Liz: Well, I think it's a really good time to think about your goals. OK. So I think a lot of people had money in the stock market that they actually needed. And Betterment did this survey and they found like 20% of their investors pulled money out of the market, because — I think — the majority of them needed it for current bills. And this is not good, you should not have money that you need within five years, within 10 years sitting in stocks, because that's just too dangerous. So I think we've got to remind ourselves that it's really important to have a long-term perspective, if you're going to have money in the stock market.
Sean: Liz, I'm wondering how this current economic moment, the swings in the stock market, are affecting the way that you're managing your personal finances? Have you made any changes? Or are you holding steady?
Liz: Well, you know, they beat it into you in CFP school that the stock market always comes back, the stock market always comes back, and that's what the history shows. So, for our retirement, we’re letting that ride. I did go in and make sure that my daughter's college fund was safe, that it was in cash and Treasury bonds because I want that money to be there. I also looked around and thought, you know what, I think I want to save a little bit more. So I bumped up our savings rate just to make sure that we have extra cash. We also have access to a lot of credit. I have a ton of credit cards because I love chasing rewards. And we also have, you know, a home equity line of credit that we keep on the house that we have there just for emergencies. So I feel like we're in pretty good shape. How about you, Sean, did you do anything different?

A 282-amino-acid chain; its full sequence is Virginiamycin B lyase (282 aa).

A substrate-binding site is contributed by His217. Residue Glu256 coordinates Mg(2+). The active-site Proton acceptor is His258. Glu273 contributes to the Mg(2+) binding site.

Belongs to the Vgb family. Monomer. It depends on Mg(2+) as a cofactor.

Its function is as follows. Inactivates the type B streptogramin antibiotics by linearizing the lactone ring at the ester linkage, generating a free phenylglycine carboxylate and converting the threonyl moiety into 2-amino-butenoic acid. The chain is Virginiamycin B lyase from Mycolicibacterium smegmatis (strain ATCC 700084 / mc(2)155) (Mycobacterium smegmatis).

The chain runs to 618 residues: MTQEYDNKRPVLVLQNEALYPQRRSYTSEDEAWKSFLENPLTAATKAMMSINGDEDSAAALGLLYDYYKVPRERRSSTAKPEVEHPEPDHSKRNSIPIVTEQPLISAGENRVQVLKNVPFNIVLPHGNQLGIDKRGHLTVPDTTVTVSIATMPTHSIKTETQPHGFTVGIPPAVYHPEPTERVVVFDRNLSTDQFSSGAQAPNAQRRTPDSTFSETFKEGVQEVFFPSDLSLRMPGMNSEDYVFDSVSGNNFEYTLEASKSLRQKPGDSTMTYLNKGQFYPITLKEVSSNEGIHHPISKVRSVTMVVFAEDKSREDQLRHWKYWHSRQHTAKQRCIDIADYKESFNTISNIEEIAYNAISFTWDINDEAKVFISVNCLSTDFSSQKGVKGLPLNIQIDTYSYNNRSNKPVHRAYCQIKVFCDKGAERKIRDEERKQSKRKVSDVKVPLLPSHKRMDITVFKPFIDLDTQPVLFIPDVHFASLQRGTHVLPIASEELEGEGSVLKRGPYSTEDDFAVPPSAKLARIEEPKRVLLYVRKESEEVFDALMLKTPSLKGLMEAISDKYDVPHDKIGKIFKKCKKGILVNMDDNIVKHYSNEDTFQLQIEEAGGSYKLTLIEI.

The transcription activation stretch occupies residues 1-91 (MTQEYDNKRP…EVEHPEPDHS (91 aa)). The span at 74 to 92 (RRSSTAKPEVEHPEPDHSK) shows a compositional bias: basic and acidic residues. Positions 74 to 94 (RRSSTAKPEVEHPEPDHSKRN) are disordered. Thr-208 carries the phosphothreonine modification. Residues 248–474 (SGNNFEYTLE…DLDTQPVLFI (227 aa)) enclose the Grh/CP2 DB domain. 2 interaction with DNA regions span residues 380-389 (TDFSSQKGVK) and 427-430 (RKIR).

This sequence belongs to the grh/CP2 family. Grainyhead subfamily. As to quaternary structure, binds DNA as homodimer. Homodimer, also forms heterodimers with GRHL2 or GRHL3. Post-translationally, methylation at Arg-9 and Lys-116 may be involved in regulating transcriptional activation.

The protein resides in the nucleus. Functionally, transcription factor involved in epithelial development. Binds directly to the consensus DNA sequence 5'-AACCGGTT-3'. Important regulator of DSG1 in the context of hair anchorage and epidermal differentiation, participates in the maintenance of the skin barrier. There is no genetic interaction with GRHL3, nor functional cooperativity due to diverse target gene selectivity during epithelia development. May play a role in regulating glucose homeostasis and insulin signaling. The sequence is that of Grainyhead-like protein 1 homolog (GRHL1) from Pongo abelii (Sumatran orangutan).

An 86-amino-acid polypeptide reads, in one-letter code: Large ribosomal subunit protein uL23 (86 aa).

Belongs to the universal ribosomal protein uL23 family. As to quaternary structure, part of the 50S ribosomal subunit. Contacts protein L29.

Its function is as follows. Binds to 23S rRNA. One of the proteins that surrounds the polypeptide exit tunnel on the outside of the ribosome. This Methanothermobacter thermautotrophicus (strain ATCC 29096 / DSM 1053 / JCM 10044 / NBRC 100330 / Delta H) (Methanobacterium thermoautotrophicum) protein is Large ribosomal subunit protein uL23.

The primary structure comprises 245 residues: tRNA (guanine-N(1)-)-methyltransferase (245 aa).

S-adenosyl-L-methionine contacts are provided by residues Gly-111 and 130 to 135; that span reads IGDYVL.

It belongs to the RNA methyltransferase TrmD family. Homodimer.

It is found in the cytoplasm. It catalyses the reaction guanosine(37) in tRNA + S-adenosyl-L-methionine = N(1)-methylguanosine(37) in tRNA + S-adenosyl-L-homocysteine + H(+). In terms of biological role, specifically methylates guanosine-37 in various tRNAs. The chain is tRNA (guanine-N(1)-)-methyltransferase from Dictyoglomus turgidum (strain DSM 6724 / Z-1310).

Sean: Yes and no. I also upped the amount that I was saving, I have a pretty lofty savings goal for myself this year, and I'm making sure that I can hit it. And that means cutting back where I'm spending money, but also just to make sure that I'm more financially resilient in this uncertain time, I made sure that I could really hit that goal and have as much in my savings as possible. So that's one small change I made. I am pretty new to investing and I have a robo-advisor account that I deposit money into monthly and I just kept that the same. I haven't touched it because as I've heard over and over again, the stock market is going to go down, but it's gonna come up. So I just didn't really want to touch it. And I think that's probably the best thing for me for the long run.
Liz: Is this retirement money?
Sean: No, this is just general kind of dabbling, investing money I've never really invested before. I'm really new to it. So I do have my retirement account. But I don't touch that at all, besides making sure that I am contributing as much as I can to get my match and all of that, but no, this is just money that I want to have become more money. So I'm keeping it in my robo-advisor account to do that, over the course of you know, five to 10 years.
Liz: OK. Again, they beat it into you in CFP school that you have to have a goal for your money before you put it in the stock market, but making more money is definitely, you know, experimenting with it or playing, having play money — that's a legitimate goal.
Sean: And it's also a way for me to learn how to do this, and to figure out what I do and don't feel comfortable doing, so this is really kind of like educational money for me.